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  • LEGO Investment Failures: Avoiding the Bad and Learning from the Past


    There has been a lot of success in the world of LEGO investing, but there have also been many losses.  In a previous article, I wrote about successful sets, but to be successful, we must know how to avoid failures.

    There are many things that can make a set flop, like an unpopular theme, bad minifigures, poor design, etc.  We must know the good from the bad, learn from the past, and carefully evaluate all advice given to us in able to succeed in LEGO investing.  

    Unsuccessful Themes of the Past

    With a disappointing CAGR of -7.90%, Prince of Persia is one of the biggest failures in history.  The unsuccessful movie and the big "Disney" logo on the boxes do not help this theme at all.



    Set Name Retail Price Number of Pieces Market Value (New) CAGR
    7569 Desert Attack $10.99 67 $11.26 0.61%
    7570 The Ostrich Race $19.99 169 $13.94 -8.62%
    7571 The Fight for the Dagger $29.99 258 $22.51 -6.92%
    7572 Quest Against Time $49.99 506 $33.59 -9.46%
    7573 Battle of Alamut $79.99 821 $66.88 -4.38%


    As you can see, you can still buy most of the sets from this theme below retail.  Unlike Pirates of the Caribbean, there is not one successful set in Prince of Persia.

    What went wrong?

    I have to admit that I really liked the Prince of Persia theme from a collector's standpoint.  The sets and minifigures were both designed very well, and the surplus of tan pieces made for great part packs.  Unfortunately, the good design was not enough to make this theme a winner.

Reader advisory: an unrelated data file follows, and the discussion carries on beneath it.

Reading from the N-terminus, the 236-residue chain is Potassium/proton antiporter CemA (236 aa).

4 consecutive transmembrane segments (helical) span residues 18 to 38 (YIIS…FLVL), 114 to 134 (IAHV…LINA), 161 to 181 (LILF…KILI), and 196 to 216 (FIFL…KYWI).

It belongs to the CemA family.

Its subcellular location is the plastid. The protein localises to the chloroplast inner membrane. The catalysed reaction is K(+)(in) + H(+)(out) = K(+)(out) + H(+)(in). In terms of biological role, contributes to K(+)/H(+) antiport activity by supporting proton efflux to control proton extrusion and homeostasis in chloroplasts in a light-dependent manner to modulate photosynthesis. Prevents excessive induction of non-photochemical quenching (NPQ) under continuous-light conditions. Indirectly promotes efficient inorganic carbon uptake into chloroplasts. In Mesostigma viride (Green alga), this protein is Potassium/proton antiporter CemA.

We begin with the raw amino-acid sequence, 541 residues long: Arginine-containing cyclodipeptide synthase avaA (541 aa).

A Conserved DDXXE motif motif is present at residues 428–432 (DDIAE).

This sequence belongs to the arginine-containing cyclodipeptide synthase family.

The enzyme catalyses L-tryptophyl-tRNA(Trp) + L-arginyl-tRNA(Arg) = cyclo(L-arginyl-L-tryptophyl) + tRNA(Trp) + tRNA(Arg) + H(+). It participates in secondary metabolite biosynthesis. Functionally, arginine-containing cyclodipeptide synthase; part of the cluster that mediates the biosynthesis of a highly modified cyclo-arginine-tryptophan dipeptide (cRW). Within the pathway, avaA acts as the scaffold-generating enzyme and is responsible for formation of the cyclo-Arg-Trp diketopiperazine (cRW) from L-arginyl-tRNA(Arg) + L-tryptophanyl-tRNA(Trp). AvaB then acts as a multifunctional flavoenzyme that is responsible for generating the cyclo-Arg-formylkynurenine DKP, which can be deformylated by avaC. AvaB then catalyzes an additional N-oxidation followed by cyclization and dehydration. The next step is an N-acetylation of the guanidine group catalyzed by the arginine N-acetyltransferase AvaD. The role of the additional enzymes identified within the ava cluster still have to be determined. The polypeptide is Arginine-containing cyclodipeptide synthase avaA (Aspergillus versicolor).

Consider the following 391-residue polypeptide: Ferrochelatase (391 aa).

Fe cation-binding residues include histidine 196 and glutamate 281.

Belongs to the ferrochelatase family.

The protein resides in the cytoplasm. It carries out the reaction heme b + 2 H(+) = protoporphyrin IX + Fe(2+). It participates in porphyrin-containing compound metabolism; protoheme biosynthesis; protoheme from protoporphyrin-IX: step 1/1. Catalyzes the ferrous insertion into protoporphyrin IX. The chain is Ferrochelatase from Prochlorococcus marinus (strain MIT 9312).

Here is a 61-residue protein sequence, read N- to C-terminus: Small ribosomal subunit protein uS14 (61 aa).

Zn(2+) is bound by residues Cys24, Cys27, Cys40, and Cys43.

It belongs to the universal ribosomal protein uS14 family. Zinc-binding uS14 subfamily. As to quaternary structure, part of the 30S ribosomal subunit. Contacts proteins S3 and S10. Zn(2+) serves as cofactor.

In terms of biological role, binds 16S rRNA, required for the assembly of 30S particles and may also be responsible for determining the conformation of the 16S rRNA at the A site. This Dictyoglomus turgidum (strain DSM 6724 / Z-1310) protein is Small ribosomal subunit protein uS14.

Prince of Persia received a 5/10 from most critics and left many fans disappointed.  The idea of creating a movie from a video game itself was a random idea that did not turn out well.  The movie was the downfall of these sets.

    World Racers was an un-licensed theme that performed slightly better than Prince of Persia.  The background story did not make sense and the idea of racing around the world while throwing explosives at each other was... weird.  There were lots of vehicles, but not much variety.  There was not much AFOL or TFOL appeal in this theme.  World Racers was targeted toward kids 7-12, and it tends to be the TFOLs and AFOLs that fuel the secondary market.



    Set Name Retail Price Number of Pieces Market Value (New) CAGR
    8863 Blizzard's Peak $59.99 504 $38.75 -10.35%
    8864 Desert of Destruction $89.99 961 $75.73 -4.22%
    8896 Snake Canyon $9.99 57 $14.78 10.29%
    8897 Jagged Jaws Reef $19.99 191 $14.96 -6.99%
    8898 Wreckage Road $29.99 292 $26.40 -3.14%
    8899 Gator Swamp $39.99 354 $30.05 -6.89%

    If you look closely at this theme, you will notice a similarity to Prince of Persia.  Only the smallest set has a positive CAGR.

    What went wrong?

    This was a kid's theme.  There was not much variety, as all the sets were vehicles that were either green or red.  I believe that these two reasons are why these sets failed.  There is nothing wrong with a kid's theme, but when it does not have much effort put into it, the results can be disastrous.

    I do not want to get too off-topic by talking about a theme completely different from the others, but I would like to touch on the LEGO Games theme before we move on.

    If you would look at the overall CAGR of this theme, you would find that it is 3.37%.  I was very surprised when I saw this because I knew that there were not many sets in this theme with a positive CAGR.  I will explain the positive CAGR later.

    The one reason that the Games theme failed is because it does not stay true to the LEGO system.  People buy LEGO to build, not to play board games.  Even though the idea of a Games theme was creative and had a lot of potential, it never really took off because they had the wrong audience.

    The reason for the positive CAGR of the theme is because it was such a failure.  I know that sounds like an oxymoron, but it will make sense when I explain it.